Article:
X-COM: ENEMY UNKNOWN
Well, we can’t give this one points for originality, I suppose. Killing aliens in video games is about as innovative an idea as “Zombie apocalypse” or “Press X to start.” But sometimes the old ideas can surprise you, and I am very glad that this one did.
The history of this series is a slightly confusing one. In 1994 a game came out that was called UFO: Enemy Unknown. Except for when it was in the USA, where it was named X-COM: UFO Defense. Jesus, there’s only been one game and they’re already trying to bewilder us. Out of both of these titles, X-COM was the one that stuck, and a whole litter of turn-based strategy sequels were spawned, up until 2001 with the less than popular shooter title: X-COM: Alliance.
Everybody thought that was it for the veteran series. It faded into history, until, suddenly, another entry was announced in 2010! Another XCOM game! Oh, wait. It’s not the highly celebrated turn-based mechanics that everybody loves, it’s another bloody shooter. You know, just like the terrible X-COM game that everybody would rather just pretend didn’t happen, like the Star Wars prequels or paedophile priests.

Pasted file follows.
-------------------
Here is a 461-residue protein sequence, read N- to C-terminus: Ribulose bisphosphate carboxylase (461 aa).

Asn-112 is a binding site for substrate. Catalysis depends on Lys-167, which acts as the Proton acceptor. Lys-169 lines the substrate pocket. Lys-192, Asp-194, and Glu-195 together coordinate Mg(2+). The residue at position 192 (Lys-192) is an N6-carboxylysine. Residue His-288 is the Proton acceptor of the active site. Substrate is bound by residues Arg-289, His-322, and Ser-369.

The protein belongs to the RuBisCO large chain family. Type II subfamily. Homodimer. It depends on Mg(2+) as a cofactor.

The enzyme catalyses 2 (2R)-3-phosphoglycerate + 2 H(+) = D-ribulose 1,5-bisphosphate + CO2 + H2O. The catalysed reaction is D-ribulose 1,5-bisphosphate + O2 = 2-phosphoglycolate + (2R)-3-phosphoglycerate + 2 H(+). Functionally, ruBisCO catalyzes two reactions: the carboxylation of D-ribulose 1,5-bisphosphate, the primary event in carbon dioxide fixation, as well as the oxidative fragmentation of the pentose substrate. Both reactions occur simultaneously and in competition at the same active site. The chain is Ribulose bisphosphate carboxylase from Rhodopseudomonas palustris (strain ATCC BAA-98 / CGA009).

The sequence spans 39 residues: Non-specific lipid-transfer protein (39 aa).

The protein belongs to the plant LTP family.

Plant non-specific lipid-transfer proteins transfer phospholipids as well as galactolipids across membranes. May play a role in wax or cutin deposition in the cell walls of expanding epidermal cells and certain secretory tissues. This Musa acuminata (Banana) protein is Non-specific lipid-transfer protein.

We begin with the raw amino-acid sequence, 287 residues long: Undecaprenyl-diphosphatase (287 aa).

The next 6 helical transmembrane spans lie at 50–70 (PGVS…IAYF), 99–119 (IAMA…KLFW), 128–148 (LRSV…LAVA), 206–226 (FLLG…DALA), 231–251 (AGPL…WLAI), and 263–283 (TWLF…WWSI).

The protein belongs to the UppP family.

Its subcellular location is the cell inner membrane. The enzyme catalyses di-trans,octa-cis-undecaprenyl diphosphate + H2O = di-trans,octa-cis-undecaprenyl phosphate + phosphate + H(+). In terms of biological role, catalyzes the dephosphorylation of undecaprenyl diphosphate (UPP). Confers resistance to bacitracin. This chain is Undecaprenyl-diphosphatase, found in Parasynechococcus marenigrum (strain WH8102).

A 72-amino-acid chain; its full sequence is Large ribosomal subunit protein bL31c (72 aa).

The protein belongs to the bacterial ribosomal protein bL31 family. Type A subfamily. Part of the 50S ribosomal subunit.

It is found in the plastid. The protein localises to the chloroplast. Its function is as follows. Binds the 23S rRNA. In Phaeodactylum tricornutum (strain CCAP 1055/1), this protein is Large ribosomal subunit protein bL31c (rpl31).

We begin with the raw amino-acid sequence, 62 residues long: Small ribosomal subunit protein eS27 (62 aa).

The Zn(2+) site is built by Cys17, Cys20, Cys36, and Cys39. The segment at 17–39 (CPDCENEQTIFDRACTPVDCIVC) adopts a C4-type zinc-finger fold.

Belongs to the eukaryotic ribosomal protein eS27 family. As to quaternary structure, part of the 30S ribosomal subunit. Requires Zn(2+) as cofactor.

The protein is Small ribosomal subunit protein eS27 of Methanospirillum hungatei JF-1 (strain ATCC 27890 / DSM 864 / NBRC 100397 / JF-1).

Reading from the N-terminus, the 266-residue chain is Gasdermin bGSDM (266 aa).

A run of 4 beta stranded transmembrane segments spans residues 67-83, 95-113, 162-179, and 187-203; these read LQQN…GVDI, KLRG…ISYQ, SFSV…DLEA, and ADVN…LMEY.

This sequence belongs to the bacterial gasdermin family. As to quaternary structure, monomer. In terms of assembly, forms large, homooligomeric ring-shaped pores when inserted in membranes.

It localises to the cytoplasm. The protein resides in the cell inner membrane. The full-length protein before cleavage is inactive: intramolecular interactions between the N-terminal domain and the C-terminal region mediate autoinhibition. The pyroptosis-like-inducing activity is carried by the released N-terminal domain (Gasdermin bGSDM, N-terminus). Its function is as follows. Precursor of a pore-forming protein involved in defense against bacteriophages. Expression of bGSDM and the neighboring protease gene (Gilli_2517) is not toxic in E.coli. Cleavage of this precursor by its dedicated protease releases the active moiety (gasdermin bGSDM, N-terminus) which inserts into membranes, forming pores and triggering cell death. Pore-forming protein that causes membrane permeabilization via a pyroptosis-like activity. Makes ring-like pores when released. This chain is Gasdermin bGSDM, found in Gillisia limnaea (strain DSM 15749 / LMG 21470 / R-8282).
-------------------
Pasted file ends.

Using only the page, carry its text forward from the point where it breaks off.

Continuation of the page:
The overall response from the public to this news was a considered and surprisingly tame: “Fuck off.” Considering that the worst game of the series so far had been a poorly-made shooter, nobody was feeling too excited about what seemed to be a terrible attempt to jump on an already-overstuffed bandwagon. Perhaps it was this that caused Firaxis Games to bristle and create X-COM: Enemy Unknown, albeit two years later. It was a loyal recreation of the original game, but with a much more intuitive design, a fascinating combination of base and resource management mixed with tactical turn-based combat, and a constant motivation to keep playing, in order to learn more about a mysterious antagonistic force. An enemy that is unknown, if you will.
You still not sure? OK, think about this. The very first thing that happens in the game is a quotation from Arthur C. Clarke. I mean, this thing couldn’t be any more smart science-fiction unless downloading it would cause my laptop to get up and walk down the hallway.
The premise of the game is this – you are the head of an international (but pointedly not interplanetary) organisation known as X-COM, put together when bobble-headed aliens start to show up and liquidise anyone who wanders past them. Funded by the countries of the world and tasked to repel the little plasma-wielding sods, you must oversee technological breakthroughs, consider smart investments, and advise the useless squad of girl scout recruits you were given with on how best to deflect laser beams with their faces.
Yes, there is one obvious critique of X-COM, and we’re brushing against it now – the game is bloody unforgiving. Newly hired soldiers have stats equivalent to that of battery hens, and training them, whilst effective, still takes a while and can only be done through successful missions. You will growl like a lion seeing his girlfriend getting chatted up by a gazelle, after watching a useless newbie turn into a hard-bitten killer of xenomorphs, only to let him make a wrong turn in a flying saucer, get hit by a E.T.’s super missile and turned into raspberry jam.